By Darren Held

You Win

by Sonnjea Blackwell

Sometimes Nate and I have text conversations that aren’t entirely Emojis, and yesterday we had a talk about giving up… so I’ma share it with you. A cardinal rule in improv is don’t bail. Meaning that, no matter how shitty your scene might get, you stay in it. You commit, and you agree, and you add information and you play your heart out.

There’s time when it’s over to analyze it, but while you’re DOING the scene, you never give up and walk away. You don’t leave your location. You don’t throw up your hands and look at your teacher or director and say, “I have no clue what to do now.” In short, you don’t quit.

This same philosophy could be applied to your improv training in general (or to anything you do in life, for that matter). At some point, if you do improv long enough (say, longer than 2 hours), you WILL get frustrated. Improv isn’t easy, and many of the skills do not come naturally to most folks, and when you hit that first wall of frustration (or the 2nd, or the 100th), it can be tempting to bail. After all, it’s not like you’re ever gonna get rich from doing improv, so why bother, right?

Wrong. Well, I mean, probably “right” about the getting rich part. But 100% wrong about the “why bother” part. First and most obvious, if you quit when you get frustrated, you’ll never get better. You’ll go out on a low note. You’ll never know what you could have done.

But more importantly, you will have bailed on yourself. Bailing on your scene partner is bad enough, but bailing on yourself is no way to live. It’s not admitting defeat – there’s no shame in losing, and we all lose sometimes; that’s life – it’s inviting defeat. It’s slamming the door on any possibility of victory. It’s selling yourself short.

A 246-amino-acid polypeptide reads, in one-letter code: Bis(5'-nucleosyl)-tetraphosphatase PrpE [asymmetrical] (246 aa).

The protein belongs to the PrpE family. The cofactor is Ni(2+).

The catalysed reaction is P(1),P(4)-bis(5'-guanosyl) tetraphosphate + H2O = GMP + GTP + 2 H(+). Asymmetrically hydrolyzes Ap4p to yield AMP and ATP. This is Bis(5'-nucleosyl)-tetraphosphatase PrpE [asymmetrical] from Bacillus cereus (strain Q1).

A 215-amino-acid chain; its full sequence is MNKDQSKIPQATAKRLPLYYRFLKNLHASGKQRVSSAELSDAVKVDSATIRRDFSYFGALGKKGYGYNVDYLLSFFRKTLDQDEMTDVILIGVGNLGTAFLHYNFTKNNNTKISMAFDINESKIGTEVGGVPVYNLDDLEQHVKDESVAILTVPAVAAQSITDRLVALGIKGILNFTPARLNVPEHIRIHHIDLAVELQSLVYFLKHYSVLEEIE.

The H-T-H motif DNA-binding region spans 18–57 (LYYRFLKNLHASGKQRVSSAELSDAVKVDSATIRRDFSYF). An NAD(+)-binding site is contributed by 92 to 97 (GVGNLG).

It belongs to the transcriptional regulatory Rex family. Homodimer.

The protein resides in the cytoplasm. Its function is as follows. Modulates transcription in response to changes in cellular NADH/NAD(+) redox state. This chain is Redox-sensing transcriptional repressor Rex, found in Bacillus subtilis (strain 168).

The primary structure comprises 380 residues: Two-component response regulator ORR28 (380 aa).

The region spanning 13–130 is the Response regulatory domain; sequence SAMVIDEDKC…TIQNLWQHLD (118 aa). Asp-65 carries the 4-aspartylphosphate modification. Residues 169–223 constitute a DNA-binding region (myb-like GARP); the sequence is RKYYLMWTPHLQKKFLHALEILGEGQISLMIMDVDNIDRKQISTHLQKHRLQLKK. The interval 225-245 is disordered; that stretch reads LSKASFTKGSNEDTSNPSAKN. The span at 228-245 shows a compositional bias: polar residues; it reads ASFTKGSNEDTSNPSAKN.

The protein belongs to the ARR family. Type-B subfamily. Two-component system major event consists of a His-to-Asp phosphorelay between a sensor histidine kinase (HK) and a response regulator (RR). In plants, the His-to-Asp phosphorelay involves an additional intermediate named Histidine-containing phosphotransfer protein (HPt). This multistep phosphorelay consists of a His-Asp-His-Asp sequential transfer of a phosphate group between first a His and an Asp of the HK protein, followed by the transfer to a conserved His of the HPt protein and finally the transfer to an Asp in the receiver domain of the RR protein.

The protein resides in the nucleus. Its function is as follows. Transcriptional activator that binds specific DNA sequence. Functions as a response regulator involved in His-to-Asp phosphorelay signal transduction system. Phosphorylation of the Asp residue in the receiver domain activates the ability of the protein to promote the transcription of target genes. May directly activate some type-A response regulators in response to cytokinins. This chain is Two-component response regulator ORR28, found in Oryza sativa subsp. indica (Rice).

We can’t all continue doing EVERYTHING we’ve ever started, clearly. But I’d argue that if you care enough about something that you get frustrated when you struggle with it, it’s worth struggling through that wall… not for the sake of learning the thing so much as for the sake of learning to believe in yourself and learning that you CAN push through the difficulties. I think of the struggly times as tests – not of my skill, but of my determination. You have to pass those tests of determination to get to the next level of ability.

And then, not only do you reap the reward of being better at improv or whatever you’re learning, but you get the satisfaction of knowing that YOU did that. You stuck it out, and you worked your ass off, and you didn’t give in to the fears or frustrations that came along to pull you off course.

You win.